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Ina Fried

Staff Writer, CNET

A glitch in the latest version of Microsoft’s Tablet PC software is causing significant performance problems for those running the new operating system, the company has confirmed.

The bug is in the redesigned virtual ink input menu in Windows XP Tablet PC Edition 2005, released last year. Over time, the panel that handles pen input eats up more and more of a system’s resources, choking off computing power needed for other programs.

A Microsoft representative said late Tuesday that the company is aware of the issue, which appears to affect all machines running the latest version of the Tablet OS. The representative said Microsoft hopes to have a fix soon. However, the company did not offer a specific time frame for a solution.

Until a fix is ready, Microsoft is advising those running the OS to reboot their machines daily. The Microsoft representative said that most users already reboot daily and said those who do so are unlikely to notice any performance problems.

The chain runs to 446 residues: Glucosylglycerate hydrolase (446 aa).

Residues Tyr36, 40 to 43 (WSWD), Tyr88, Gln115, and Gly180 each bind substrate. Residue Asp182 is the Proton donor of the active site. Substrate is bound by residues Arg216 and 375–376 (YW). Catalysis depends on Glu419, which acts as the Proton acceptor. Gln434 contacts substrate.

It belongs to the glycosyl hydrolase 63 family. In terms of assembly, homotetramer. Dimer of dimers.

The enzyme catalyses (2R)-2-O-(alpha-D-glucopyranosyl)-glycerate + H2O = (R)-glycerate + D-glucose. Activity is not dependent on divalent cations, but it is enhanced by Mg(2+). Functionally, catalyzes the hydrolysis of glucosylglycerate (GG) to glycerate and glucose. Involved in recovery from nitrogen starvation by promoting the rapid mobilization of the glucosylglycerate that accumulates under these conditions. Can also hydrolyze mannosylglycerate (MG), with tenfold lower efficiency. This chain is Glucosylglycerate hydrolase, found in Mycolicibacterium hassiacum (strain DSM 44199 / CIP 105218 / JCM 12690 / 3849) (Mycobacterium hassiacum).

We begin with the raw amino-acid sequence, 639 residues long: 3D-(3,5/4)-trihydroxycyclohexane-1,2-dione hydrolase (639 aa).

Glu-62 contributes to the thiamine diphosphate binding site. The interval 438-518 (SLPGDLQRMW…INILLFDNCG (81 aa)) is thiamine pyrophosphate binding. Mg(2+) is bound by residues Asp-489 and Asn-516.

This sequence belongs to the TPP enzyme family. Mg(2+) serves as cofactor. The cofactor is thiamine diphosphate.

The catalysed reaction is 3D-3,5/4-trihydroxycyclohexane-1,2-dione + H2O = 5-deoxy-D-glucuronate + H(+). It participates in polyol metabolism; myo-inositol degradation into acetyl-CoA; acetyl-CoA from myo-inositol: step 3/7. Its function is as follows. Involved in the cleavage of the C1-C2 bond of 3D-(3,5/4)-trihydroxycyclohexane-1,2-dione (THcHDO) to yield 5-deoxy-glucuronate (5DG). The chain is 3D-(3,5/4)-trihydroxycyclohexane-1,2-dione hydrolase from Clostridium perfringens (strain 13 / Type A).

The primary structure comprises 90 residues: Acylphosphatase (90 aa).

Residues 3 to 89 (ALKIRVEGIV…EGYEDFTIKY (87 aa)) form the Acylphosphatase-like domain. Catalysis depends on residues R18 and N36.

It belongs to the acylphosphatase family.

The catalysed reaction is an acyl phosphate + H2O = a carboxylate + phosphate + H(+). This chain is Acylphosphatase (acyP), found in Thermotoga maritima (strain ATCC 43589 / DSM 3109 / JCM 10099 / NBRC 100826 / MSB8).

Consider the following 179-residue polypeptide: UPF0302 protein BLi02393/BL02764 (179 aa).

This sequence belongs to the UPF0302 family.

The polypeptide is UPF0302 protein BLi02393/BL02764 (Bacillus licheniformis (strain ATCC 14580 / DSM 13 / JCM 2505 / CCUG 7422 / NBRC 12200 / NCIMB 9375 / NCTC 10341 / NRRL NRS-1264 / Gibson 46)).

The feature in question, known as the Tablet Input Panel, or TIP, was overhauled in the latest version of the tablet software, in an effort to improve pen input from within existing programs. Windows XP Tablet PC has all the functions of standard Windows XP, with the added option of enabling people to use a digital pen to input text, draw graphics or move the cursor.

The revamped input panel and improved overall handwriting recognition were two of the main features Microsoft touted when it launched the affected version of Windows XP Tablet PC. The update, code-named Lonestar, was released last fall alongside Windows XP Service Pack 2.

The memory problem was reported late last month by enthusiast site Tablet PC Talk. The site noted that the program starts out using about 10MB of memory, but that usage can swell to more than 150MB after a couple weeks’ continuous use.